test.cgi is a simple test program. It will display the CGI environment, and if there is any input, it will parse and display those values as well.
This is a generic forms parser which is useful for testing purposes. It will parse both GET and POST forms successfully. Simply call it as the form "action", and it will return all of the names and associated values entered by the user.
query-results also works from the command line. For instance, if you run query-results from the command line, you will see:
Content-type: text/html <html> <head> <title>Query Results</title> </head> <body> --- cgihtml Interactive Mode --- Enter CGI input string. Remember to encode appropriate characters. Press ENTER when done:
Suppose you enter the input string:
Then query-results will return:
Input string: name=eugene&age=21 String length: 18 --- end cgihtml Interactive Mode --- <h1>Query results</h1> <dl> <dt> <b>name</b> <dd> eugene <dt> <b>age</b> <dd> 21 </dl> </body> </html>
This feature is extremely useful if you are debugging code. query-results will also handle file upload properly and transparently. It will save the file to the directory defined by UPLOADDIR (/tmp by default).
This is a generic comments program which will parse the form, check to see if the intended recipient is a valid recipient, and send the e-mail if so.
You will want to edit two things in the source file: WEBADMIN and AUTH. WEBADMIN is the complete e-mail address to which the comments should be sent by default. AUTH is the exact location of the authorization file.
The authorization file is simple a text file with a list of valid e-mail recipients. Users will only be able to use this program to send e-mail to those listed in the authorization file. Your file might look like this:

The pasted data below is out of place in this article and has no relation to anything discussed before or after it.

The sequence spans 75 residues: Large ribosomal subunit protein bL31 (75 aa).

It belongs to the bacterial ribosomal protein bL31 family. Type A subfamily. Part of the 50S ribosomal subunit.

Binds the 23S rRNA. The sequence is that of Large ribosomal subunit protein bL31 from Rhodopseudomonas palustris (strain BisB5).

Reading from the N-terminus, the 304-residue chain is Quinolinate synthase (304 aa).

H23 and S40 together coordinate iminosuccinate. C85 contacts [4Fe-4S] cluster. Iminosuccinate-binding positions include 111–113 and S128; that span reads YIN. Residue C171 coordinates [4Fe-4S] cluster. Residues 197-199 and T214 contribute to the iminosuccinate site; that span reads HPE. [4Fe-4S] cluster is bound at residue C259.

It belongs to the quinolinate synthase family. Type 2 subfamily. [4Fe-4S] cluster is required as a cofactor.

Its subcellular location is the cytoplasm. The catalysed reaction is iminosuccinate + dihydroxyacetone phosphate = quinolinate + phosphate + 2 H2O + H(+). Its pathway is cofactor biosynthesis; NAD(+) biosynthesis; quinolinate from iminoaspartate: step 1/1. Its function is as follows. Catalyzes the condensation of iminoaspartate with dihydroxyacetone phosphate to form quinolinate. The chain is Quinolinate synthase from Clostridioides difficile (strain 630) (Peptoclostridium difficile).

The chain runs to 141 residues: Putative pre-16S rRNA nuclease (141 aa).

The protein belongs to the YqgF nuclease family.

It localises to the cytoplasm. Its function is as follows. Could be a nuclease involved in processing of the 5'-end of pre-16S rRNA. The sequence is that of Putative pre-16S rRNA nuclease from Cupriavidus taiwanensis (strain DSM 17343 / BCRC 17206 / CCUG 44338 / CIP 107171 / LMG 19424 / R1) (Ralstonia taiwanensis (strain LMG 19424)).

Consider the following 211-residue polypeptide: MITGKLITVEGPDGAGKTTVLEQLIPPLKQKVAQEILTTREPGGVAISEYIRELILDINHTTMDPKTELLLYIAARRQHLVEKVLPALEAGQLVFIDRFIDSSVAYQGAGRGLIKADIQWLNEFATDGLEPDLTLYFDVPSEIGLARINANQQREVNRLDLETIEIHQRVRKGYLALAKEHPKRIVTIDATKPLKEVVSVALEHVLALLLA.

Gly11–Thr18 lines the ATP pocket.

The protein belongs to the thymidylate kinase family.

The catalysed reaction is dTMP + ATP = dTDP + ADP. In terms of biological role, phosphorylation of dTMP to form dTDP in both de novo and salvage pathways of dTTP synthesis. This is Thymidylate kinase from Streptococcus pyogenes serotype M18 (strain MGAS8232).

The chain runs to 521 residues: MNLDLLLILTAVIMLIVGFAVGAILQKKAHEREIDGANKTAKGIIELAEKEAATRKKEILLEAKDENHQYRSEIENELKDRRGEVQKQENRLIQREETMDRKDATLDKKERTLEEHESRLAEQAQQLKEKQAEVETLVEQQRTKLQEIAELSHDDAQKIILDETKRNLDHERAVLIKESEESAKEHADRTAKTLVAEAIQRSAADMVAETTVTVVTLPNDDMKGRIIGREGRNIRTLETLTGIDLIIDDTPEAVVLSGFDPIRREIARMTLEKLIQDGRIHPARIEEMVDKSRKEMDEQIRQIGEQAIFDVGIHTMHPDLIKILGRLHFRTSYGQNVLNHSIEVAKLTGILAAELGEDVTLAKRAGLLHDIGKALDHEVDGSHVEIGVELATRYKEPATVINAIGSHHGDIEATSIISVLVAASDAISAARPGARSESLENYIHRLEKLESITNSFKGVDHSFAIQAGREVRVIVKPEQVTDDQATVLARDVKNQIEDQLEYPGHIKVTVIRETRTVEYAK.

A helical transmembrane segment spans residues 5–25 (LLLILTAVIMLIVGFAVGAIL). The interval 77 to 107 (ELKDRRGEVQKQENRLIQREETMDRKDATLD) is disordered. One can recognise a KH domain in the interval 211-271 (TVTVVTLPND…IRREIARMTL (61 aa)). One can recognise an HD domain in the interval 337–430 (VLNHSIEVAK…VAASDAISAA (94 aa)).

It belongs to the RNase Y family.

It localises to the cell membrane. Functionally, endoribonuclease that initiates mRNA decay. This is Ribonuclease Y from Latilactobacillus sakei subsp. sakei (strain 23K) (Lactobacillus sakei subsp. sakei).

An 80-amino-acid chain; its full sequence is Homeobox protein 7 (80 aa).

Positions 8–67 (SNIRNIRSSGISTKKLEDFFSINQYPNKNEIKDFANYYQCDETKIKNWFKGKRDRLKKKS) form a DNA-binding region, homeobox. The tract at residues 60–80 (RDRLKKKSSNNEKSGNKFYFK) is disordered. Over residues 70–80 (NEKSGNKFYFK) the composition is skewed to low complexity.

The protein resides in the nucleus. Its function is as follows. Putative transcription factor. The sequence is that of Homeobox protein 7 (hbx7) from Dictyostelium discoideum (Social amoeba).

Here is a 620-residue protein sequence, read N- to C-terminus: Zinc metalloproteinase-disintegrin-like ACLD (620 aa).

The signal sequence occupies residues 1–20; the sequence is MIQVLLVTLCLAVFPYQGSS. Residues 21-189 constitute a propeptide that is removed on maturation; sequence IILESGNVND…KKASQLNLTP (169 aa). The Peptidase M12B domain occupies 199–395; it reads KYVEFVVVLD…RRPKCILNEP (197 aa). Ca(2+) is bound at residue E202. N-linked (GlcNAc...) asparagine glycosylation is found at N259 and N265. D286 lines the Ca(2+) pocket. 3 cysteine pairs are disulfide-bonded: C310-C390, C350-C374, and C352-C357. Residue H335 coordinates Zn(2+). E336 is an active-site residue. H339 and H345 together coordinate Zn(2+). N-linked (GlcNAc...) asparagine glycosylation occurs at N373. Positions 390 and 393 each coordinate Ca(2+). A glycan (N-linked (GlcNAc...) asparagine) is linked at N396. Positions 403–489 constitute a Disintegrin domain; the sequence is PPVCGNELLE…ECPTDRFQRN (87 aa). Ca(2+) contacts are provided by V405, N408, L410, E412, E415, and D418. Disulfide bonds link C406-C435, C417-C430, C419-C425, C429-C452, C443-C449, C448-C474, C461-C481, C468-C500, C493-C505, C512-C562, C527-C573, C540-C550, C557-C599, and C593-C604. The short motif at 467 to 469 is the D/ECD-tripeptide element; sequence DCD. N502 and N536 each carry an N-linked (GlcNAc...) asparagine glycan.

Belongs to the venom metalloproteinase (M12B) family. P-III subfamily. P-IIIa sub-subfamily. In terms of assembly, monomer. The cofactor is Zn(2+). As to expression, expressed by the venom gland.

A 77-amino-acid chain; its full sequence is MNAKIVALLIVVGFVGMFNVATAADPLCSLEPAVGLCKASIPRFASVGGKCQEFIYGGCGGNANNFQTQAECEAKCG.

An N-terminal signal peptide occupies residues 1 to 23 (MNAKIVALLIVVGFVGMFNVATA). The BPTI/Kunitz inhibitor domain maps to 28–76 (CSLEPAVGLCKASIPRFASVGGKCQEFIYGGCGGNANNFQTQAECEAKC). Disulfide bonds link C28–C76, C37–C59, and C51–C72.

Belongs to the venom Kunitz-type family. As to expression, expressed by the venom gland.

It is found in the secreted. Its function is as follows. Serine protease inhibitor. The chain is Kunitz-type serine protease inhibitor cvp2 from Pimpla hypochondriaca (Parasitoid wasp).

In the above case, you would only be able to send e-mail to firstname.lastname@example.org and email@example.com. Make sure you include the value of WEBADMIN in your authorization file.
The following are valid variables in your form:
If there is no to variable defined in the form, the mail will be sent to WEBADMIN by default. mail.cgi will reject empty forms.
mail.cgi adds a "X-Sender:" header on each message so recipients know that the message was sent by this program and not by a regular mail client.
Imagemaps have become increasingly popular to use on home pages. Unfortunately, imagemaps are not lynx friendly; if you forget to include some sort of text index as well, lynx users will not be able to access any of your subpages.
You can circumvent this problem by using a CGI program as your home page rather than an HTML page (or by using server-side includes). This CGI program will determine whether your browser is a graphics or text-browser. If it is a text-browser, it will send a text HTML file, otherwise it will send a graphics HTML file.
You will need to create two HTML files: a graphical and a text one. Place the names of these files in the macros: TEXT_PAGE and IMAGE_PAGE.
Sends a status code of 204, signifying no content. If you use imagemaps, you can set "default" to /cgi-bin/ignore.cgi. Whenever someone clicks on a part of the picture which is undefined, the server will just ignore the request.